Having officially established churches is not something that most Christians would support today. However, the presence of established churches in particular jurisdictions surely provides justification for considering those jurisdictions to be Christian in some important sense. Three of Canada’s earliest provinces had formally established churches, and this provides grounds for considering Canada to have been originally founded as a Christian country.
This is the first installment of a series of blogs which will start with: Could you Believe this???
I have completed the Lesson Outlines for Module 1 of our online program. To view our Lesson Plans, Click Here
In preparation for teaching about Our Fathers of Confederation, I am doing some of my research online using links to the Archives of Canada, Wikipedia and The Dictionary of Canadian Biography. I also have many old history books on my desk to which I refer.
All of the sites listed above give links to original source documents, which I will explore further for veracity. Some sites give an assessment of the biography of the characters from one perspective, while others give a different perspective. (Like the old poem – The Six Blind Men of Hindustan)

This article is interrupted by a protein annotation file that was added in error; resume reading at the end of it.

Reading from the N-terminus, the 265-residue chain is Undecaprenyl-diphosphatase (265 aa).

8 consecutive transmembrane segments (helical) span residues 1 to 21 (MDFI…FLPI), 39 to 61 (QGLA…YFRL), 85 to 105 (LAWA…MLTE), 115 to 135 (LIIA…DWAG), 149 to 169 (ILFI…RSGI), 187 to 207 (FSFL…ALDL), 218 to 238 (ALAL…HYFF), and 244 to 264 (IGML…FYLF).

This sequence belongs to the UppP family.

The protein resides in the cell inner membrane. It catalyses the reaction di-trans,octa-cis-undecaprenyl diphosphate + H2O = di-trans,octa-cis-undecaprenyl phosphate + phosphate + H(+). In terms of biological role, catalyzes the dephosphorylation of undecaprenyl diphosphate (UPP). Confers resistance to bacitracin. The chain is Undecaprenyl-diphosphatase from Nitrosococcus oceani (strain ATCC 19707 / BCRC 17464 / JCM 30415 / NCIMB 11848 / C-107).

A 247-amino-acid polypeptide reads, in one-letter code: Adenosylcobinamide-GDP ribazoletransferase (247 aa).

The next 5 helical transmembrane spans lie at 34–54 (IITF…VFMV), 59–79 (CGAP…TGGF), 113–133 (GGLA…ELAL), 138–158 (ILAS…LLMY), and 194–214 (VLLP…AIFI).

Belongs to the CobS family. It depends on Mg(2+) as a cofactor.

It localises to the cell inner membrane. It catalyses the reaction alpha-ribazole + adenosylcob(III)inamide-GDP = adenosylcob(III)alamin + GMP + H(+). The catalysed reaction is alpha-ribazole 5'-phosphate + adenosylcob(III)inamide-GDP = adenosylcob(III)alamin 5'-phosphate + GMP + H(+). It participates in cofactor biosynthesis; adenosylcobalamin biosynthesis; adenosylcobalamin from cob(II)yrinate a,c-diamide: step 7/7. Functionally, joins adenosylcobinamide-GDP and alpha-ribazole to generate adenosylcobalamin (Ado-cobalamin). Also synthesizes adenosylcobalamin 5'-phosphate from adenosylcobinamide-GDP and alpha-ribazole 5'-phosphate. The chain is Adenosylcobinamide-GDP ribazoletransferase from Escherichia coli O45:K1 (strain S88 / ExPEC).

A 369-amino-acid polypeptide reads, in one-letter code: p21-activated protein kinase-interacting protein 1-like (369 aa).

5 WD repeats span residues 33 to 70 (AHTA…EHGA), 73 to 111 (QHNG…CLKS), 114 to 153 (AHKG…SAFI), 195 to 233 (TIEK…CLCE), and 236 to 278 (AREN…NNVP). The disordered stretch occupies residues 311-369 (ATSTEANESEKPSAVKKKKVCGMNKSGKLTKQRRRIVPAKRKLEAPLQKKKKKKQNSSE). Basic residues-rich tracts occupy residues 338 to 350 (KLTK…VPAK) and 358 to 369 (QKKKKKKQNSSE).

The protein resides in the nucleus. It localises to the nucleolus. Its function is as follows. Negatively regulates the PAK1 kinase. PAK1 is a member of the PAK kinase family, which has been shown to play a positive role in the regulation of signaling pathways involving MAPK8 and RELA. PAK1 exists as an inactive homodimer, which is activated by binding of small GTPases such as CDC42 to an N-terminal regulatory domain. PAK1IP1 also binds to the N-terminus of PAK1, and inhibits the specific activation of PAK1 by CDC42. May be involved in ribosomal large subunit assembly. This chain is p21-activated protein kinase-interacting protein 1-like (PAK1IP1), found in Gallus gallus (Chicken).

With these points of view, it is fairly easy to form a more objective perspective of our characters. It is my sincere hope that other students will take up the challenge to join in this research and do their own original source digging. Feel free to send me corrections. I will definitely add them to our blog pages.
Could you Believe this???
So I am reading about Sir George Etienne Cartier, (one of our Fathers of Confederation), and the part he played in the Lower Canada Rebellion of 1837. Here’s what wikipedia says of Robert Nelson, one of the leaders of the insurrection.
“In 1827, Robert Nelson entered politics at the invitation of his brother, Wolfred Nelson, also a doctor and member of the Parti Patriote.
On November 24, 1837, Nelson was arrested with other politicians. He was freed soon after, not being involved with the rebels, unlike his brother, Wolfred, who participated in the Battle of Saint-Denis. His arrest, however, led him to join with the rebels who fled to the United States.
The leaders of the Patriotes voted for the quick establishment of a provisional government and the launch of an attack from the United States. Some important Patriotes voted against this idea, including Louis-Joseph Papineau.